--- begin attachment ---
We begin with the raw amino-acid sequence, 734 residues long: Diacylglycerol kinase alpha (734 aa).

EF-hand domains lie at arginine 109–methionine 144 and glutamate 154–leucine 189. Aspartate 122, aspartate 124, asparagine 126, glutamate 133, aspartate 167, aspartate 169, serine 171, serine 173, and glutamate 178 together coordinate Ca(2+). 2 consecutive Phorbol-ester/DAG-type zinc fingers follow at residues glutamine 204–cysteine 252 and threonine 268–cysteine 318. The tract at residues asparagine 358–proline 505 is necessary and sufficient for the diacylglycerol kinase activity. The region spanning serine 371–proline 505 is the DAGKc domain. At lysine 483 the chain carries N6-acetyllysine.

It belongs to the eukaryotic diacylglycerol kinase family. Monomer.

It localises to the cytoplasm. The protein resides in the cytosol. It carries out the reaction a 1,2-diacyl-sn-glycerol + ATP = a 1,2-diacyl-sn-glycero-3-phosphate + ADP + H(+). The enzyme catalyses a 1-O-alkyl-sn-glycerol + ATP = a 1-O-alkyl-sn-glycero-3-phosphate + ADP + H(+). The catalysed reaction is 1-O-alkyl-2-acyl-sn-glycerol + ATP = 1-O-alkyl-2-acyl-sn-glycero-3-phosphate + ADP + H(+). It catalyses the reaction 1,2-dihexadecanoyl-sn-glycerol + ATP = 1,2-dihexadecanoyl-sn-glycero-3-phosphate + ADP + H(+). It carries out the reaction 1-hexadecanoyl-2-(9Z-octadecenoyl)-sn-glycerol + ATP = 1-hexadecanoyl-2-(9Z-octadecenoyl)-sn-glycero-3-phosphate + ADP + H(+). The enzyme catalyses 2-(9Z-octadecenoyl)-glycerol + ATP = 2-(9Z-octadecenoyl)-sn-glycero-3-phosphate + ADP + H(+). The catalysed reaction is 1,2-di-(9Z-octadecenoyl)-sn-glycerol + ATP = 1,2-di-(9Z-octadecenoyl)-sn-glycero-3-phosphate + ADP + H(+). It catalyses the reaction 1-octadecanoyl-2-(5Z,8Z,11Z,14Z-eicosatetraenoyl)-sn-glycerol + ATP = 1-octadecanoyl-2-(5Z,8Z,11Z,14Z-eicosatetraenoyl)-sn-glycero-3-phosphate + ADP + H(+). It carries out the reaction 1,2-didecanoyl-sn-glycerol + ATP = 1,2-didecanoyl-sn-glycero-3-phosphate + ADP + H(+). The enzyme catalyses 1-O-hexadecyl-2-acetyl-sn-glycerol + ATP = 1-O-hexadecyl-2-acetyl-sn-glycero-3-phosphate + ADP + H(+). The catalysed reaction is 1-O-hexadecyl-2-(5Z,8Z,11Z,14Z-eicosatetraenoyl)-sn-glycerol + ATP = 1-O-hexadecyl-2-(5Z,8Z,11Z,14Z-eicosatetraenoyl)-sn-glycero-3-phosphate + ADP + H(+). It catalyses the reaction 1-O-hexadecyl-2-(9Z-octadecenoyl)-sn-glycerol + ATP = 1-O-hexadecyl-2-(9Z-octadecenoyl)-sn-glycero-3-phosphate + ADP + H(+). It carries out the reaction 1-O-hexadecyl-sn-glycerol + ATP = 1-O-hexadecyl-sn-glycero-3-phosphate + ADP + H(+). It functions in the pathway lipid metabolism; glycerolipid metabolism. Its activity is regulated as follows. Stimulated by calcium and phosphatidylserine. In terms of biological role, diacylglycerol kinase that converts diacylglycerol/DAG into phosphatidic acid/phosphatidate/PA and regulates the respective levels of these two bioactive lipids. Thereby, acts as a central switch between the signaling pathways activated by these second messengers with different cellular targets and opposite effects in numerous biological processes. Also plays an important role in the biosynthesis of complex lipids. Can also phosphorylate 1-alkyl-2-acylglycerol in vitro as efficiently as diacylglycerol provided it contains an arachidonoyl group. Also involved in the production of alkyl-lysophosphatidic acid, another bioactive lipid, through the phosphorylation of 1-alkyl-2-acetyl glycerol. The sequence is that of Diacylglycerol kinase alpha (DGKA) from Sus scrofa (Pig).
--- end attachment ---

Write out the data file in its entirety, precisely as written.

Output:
We begin with the raw amino-acid sequence, 734 residues long: Diacylglycerol kinase alpha (734 aa).

EF-hand domains lie at arginine 109–methionine 144 and glutamate 154–leucine 189. Aspartate 122, aspartate 124, asparagine 126, glutamate 133, aspartate 167, aspartate 169, serine 171, serine 173, and glutamate 178 together coordinate Ca(2+). 2 consecutive Phorbol-ester/DAG-type zinc fingers follow at residues glutamine 204–cysteine 252 and threonine 268–cysteine 318. The tract at residues asparagine 358–proline 505 is necessary and sufficient for the diacylglycerol kinase activity. The region spanning serine 371–proline 505 is the DAGKc domain. At lysine 483 the chain carries N6-acetyllysine.

It belongs to the eukaryotic diacylglycerol kinase family. Monomer.

It localises to the cytoplasm. The protein resides in the cytosol. It carries out the reaction a 1,2-diacyl-sn-glycerol + ATP = a 1,2-diacyl-sn-glycero-3-phosphate + ADP + H(+). The enzyme catalyses a 1-O-alkyl-sn-glycerol + ATP = a 1-O-alkyl-sn-glycero-3-phosphate + ADP + H(+). The catalysed reaction is 1-O-alkyl-2-acyl-sn-glycerol + ATP = 1-O-alkyl-2-acyl-sn-glycero-3-phosphate + ADP + H(+). It catalyses the reaction 1,2-dihexadecanoyl-sn-glycerol + ATP = 1,2-dihexadecanoyl-sn-glycero-3-phosphate + ADP + H(+). It carries out the reaction 1-hexadecanoyl-2-(9Z-octadecenoyl)-sn-glycerol + ATP = 1-hexadecanoyl-2-(9Z-octadecenoyl)-sn-glycero-3-phosphate + ADP + H(+). The enzyme catalyses 2-(9Z-octadecenoyl)-glycerol + ATP = 2-(9Z-octadecenoyl)-sn-glycero-3-phosphate + ADP + H(+). The catalysed reaction is 1,2-di-(9Z-octadecenoyl)-sn-glycerol + ATP = 1,2-di-(9Z-octadecenoyl)-sn-glycero-3-phosphate + ADP + H(+). It catalyses the reaction 1-octadecanoyl-2-(5Z,8Z,11Z,14Z-eicosatetraenoyl)-sn-glycerol + ATP = 1-octadecanoyl-2-(5Z,8Z,11Z,14Z-eicosatetraenoyl)-sn-glycero-3-phosphate + ADP + H(+). It carries out the reaction 1,2-didecanoyl-sn-glycerol + ATP = 1,2-didecanoyl-sn-glycero-3-phosphate + ADP + H(+). The enzyme catalyses 1-O-hexadecyl-2-acetyl-sn-glycerol + ATP = 1-O-hexadecyl-2-acetyl-sn-glycero-3-phosphate + ADP + H(+). The catalysed reaction is 1-O-hexadecyl-2-(5Z,8Z,11Z,14Z-eicosatetraenoyl)-sn-glycerol + ATP = 1-O-hexadecyl-2-(5Z,8Z,11Z,14Z-eicosatetraenoyl)-sn-glycero-3-phosphate + ADP + H(+). It catalyses the reaction 1-O-hexadecyl-2-(9Z-octadecenoyl)-sn-glycerol + ATP = 1-O-hexadecyl-2-(9Z-octadecenoyl)-sn-glycero-3-phosphate + ADP + H(+). It carries out the reaction 1-O-hexadecyl-sn-glycerol + ATP = 1-O-hexadecyl-sn-glycero-3-phosphate + ADP + H(+). It functions in the pathway lipid metabolism; glycerolipid metabolism. Its activity is regulated as follows. Stimulated by calcium and phosphatidylserine. In terms of biological role, diacylglycerol kinase that converts diacylglycerol/DAG into phosphatidic acid/phosphatidate/PA and regulates the respective levels of these two bioactive lipids. Thereby, acts as a central switch between the signaling pathways activated by these second messengers with different cellular targets and opposite effects in numerous biological processes. Also plays an important role in the biosynthesis of complex lipids. Can also phosphorylate 1-alkyl-2-acylglycerol in vitro as efficiently as diacylglycerol provided it contains an arachidonoyl group. Also involved in the production of alkyl-lysophosphatidic acid, another bioactive lipid, through the phosphorylation of 1-alkyl-2-acetyl glycerol. The sequence is that of Diacylglycerol kinase alpha (DGKA) from Sus scrofa (Pig).